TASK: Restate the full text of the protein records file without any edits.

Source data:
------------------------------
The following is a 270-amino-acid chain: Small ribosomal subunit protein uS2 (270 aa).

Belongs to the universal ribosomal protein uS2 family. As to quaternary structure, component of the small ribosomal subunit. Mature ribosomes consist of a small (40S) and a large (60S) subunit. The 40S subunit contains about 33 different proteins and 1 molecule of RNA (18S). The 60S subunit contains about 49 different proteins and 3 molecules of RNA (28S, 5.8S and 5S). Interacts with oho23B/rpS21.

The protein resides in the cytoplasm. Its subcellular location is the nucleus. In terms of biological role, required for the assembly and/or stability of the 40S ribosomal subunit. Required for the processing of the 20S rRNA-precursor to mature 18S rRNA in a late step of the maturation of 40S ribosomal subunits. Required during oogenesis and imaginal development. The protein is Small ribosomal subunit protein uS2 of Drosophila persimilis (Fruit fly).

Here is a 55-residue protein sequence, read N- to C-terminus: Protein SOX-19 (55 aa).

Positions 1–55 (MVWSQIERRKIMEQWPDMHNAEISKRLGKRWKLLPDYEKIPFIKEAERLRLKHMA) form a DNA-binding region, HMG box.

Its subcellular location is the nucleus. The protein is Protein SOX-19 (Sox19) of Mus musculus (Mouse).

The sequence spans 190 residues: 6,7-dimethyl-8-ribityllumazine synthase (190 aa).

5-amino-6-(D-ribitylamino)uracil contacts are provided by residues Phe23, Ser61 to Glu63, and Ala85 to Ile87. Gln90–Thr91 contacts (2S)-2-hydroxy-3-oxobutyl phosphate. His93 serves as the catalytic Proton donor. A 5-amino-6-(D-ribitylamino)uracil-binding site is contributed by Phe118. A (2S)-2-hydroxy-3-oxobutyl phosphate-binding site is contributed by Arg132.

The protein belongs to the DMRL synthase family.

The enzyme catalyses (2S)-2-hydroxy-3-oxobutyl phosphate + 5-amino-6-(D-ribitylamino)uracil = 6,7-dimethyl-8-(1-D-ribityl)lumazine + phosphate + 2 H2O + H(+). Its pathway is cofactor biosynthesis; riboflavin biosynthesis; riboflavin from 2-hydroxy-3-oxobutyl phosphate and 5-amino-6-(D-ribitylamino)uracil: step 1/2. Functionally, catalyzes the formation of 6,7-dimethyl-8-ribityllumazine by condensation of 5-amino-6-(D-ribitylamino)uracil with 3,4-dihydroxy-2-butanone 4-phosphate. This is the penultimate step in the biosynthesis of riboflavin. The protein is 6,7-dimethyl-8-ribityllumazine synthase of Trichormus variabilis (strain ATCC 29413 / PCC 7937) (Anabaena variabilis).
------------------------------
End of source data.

The following is a 270-amino-acid chain: Small ribosomal subunit protein uS2 (270 aa).

Belongs to the universal ribosomal protein uS2 family. As to quaternary structure, component of the small ribosomal subunit. Mature ribosomes consist of a small (40S) and a large (60S) subunit. The 40S subunit contains about 33 different proteins and 1 molecule of RNA (18S). The 60S subunit contains about 49 different proteins and 3 molecules of RNA (28S, 5.8S and 5S). Interacts with oho23B/rpS21.

The protein resides in the cytoplasm. Its subcellular location is the nucleus. In terms of biological role, required for the assembly and/or stability of the 40S ribosomal subunit. Required for the processing of the 20S rRNA-precursor to mature 18S rRNA in a late step of the maturation of 40S ribosomal subunits. Required during oogenesis and imaginal development. The protein is Small ribosomal subunit protein uS2 of Drosophila persimilis (Fruit fly).

Here is a 55-residue protein sequence, read N- to C-terminus: Protein SOX-19 (55 aa).

Positions 1–55 (MVWSQIERRKIMEQWPDMHNAEISKRLGKRWKLLPDYEKIPFIKEAERLRLKHMA) form a DNA-binding region, HMG box.

Its subcellular location is the nucleus. The protein is Protein SOX-19 (Sox19) of Mus musculus (Mouse).

The sequence spans 190 residues: 6,7-dimethyl-8-ribityllumazine synthase (190 aa).

5-amino-6-(D-ribitylamino)uracil contacts are provided by residues Phe23, Ser61 to Glu63, and Ala85 to Ile87. Gln90–Thr91 contacts (2S)-2-hydroxy-3-oxobutyl phosphate. His93 serves as the catalytic Proton donor. A 5-amino-6-(D-ribitylamino)uracil-binding site is contributed by Phe118. A (2S)-2-hydroxy-3-oxobutyl phosphate-binding site is contributed by Arg132.

The protein belongs to the DMRL synthase family.

The enzyme catalyses (2S)-2-hydroxy-3-oxobutyl phosphate + 5-amino-6-(D-ribitylamino)uracil = 6,7-dimethyl-8-(1-D-ribityl)lumazine + phosphate + 2 H2O + H(+). Its pathway is cofactor biosynthesis; riboflavin biosynthesis; riboflavin from 2-hydroxy-3-oxobutyl phosphate and 5-amino-6-(D-ribitylamino)uracil: step 1/2. Functionally, catalyzes the formation of 6,7-dimethyl-8-ribityllumazine by condensation of 5-amino-6-(D-ribitylamino)uracil with 3,4-dihydroxy-2-butanone 4-phosphate. This is the penultimate step in the biosynthesis of riboflavin. The protein is 6,7-dimethyl-8-ribityllumazine synthase of Trichormus variabilis (strain ATCC 29413 / PCC 7937) (Anabaena variabilis).